The Tipping Point: How Little Things Can Make a Big Difference is the debut book written by Malcolm Gladwell, first published by Little Brown in 2000. One of the case he used in this book is a suicide case in Micronesia. Early 1960s, suicide in Micronesia almost never happened, but by 1980s, suicide in Micronesia was 160 per 100,000, suicides were only happened among male boys between 15-24 years-old. The author looked at reports suggesting that high-profile suicides become a form of permission to those who were susceptible to the idea. Those who might be likely to commit suicide are “sold” on it when it appears prominently in the media.
While 2010 was a remarkable year for the company in terms of the suicide rate, employee suicides have occurred at Foxconn in other years as well.
An estimated 18 Foxconn employees attempted suicide in 2010, with a minimum of 14 deaths.
Do you remember something about the suicide in Foxconn? As we noticed, most of the suicides in Foxconn are quoted with “fell from building”. I watched a TED talk around one year ago, you can search that video on TED.com by inputting “Golden Gate Bridge”, I guess an image of an inspiring architecture has shown in your mind. But you will be surprised find that the title of that talk is “The bridge between suicide and life”. Like the Golden Gate Bridge, the high building in Foxconn is a magnet for suicide.
There are three rules of epidemics as Gladwell said, the law of few, the stickiness factor, and the power of context.
The law of few.
“The success of any kind of social epidemic is heavily dependent on the involvement of people with a particular and rare set of social gifts.”
In Foxconn, the suicides are relatively fewer when compared to the total number of workers. But, all those fewer cases are responsible for the “tipping”. This group pf people was placed in the headline, and spread like the epidemic among the workers. Since they finally found out that there is a way to get rid of heavy work and depressing life, they would subconsciously leave that choice in their mind.
I will discuss the ethic of the public media in last post, and I am pretty sure that in Foxconn case, the medias have responsibility since they have the power to guide the public opinion. and they violated their code of ethics.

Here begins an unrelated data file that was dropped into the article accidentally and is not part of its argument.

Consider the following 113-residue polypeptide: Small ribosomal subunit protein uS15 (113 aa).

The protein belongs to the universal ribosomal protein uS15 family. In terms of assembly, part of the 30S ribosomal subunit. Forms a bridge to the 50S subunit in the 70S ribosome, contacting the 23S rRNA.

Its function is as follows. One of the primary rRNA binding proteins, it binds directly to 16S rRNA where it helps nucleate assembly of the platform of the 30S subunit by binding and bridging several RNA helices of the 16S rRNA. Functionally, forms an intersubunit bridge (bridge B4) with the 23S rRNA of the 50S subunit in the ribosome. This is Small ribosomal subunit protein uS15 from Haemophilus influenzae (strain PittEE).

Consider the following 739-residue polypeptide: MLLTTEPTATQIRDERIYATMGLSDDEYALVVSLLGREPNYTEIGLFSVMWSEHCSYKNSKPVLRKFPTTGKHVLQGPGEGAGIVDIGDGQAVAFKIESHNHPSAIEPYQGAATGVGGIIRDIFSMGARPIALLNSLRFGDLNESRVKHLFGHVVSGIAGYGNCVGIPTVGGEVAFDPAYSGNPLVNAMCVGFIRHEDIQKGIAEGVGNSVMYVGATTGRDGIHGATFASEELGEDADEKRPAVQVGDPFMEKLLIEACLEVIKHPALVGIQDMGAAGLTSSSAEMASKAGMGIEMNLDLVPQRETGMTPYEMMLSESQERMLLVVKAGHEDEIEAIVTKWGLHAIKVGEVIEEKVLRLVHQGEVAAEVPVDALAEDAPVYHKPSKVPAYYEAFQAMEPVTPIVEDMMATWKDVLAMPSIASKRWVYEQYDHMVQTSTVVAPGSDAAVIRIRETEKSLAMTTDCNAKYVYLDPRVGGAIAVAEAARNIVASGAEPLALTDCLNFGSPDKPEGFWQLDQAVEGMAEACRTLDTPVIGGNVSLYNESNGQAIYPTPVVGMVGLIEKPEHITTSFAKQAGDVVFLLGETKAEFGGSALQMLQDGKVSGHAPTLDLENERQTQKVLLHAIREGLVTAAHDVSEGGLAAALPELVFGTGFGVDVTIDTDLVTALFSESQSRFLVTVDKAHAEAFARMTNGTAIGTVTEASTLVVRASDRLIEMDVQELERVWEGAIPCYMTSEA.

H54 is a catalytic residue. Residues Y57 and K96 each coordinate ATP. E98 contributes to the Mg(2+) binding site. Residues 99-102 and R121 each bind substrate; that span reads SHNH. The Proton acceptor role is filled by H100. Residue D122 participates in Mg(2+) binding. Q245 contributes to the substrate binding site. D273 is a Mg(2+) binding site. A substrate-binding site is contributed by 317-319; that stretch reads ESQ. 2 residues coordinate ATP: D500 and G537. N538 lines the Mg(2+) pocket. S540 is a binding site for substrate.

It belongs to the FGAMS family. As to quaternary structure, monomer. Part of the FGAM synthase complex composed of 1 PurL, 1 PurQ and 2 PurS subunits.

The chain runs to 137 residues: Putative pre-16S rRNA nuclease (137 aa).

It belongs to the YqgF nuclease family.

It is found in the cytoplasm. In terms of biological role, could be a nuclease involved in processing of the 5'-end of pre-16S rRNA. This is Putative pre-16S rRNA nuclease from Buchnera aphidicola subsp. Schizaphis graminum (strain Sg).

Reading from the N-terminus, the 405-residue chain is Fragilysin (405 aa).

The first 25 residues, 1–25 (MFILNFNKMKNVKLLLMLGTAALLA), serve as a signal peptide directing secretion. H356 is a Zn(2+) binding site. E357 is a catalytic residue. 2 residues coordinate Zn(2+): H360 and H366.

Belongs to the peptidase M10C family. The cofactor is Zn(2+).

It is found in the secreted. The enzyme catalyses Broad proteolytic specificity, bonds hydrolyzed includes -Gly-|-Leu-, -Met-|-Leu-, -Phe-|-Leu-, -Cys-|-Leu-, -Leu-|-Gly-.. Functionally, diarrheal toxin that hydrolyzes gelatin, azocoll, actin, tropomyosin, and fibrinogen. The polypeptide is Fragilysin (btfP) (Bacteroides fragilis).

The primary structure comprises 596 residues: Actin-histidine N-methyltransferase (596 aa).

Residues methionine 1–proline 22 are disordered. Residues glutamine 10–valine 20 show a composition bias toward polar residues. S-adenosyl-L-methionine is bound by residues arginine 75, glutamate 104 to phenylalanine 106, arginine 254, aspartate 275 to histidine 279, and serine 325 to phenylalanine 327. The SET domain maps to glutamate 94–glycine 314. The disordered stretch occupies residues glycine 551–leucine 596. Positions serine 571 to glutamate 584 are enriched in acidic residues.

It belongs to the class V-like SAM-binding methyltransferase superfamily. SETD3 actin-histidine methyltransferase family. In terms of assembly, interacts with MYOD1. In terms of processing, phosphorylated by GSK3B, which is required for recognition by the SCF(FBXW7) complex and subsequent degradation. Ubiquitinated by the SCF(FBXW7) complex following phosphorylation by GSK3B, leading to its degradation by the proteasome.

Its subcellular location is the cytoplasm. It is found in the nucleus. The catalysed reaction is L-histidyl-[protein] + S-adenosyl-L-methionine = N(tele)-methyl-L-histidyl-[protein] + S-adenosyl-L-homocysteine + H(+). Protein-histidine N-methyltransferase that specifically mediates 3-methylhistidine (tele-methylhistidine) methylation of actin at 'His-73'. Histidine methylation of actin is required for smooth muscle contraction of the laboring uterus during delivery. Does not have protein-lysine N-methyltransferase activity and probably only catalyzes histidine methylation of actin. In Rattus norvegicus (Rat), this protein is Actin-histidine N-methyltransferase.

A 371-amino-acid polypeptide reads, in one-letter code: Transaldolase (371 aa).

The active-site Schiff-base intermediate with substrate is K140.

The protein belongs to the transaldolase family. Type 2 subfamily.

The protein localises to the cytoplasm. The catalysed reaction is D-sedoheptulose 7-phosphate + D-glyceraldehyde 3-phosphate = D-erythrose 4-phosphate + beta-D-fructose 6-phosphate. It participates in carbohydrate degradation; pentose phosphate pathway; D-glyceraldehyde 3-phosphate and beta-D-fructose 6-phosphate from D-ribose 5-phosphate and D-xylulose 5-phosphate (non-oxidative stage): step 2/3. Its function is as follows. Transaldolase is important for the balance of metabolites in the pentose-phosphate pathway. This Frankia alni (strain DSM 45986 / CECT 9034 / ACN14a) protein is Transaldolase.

The stickiness factor.
“The specific quality that a message needs to be successful is the quality of ‘stickiness.’ Is the message-or the food, or the movie, or the product-memorable? Is it so memorable, in fact, that it can create change, that it can spur someone to action?”
Bloody scene is shocking enough. Does there has anything more memorable than a people who once worked next to you suddenly fell from a building?
The power of context.
“The key to getting people to change their behavior, in other words, sometimes lies with the smallest details of their immediate situation. The Power of Context says that human beings are a lot more sensitive to their environment than they may seem.”
Long struggle for survival, they bear the dual pressures from family and work. Quit work, no food; stick on it, no human right. This is a dilemma faced by those workers. How ironic that a person wanted to die just because “losing an iPhone prototype in his possession”. And I know you know that it was just because of IT, it dues to all the hands behind that person. Kid’s hands ask for food, old parents’ hands wave for goodbye, and supervisor’s hands beat on body. Those hands are full of power, push them from the top of the building.
All in all, the companies that are associated with the working condition should not just focus on the superficial issues, because a person can’t be rescued by increasing their overtime working salary if they are mentally unhealthy. To stop the epidemic spread, they need to focus on solving the three rules of it. And we will discuss it on next post.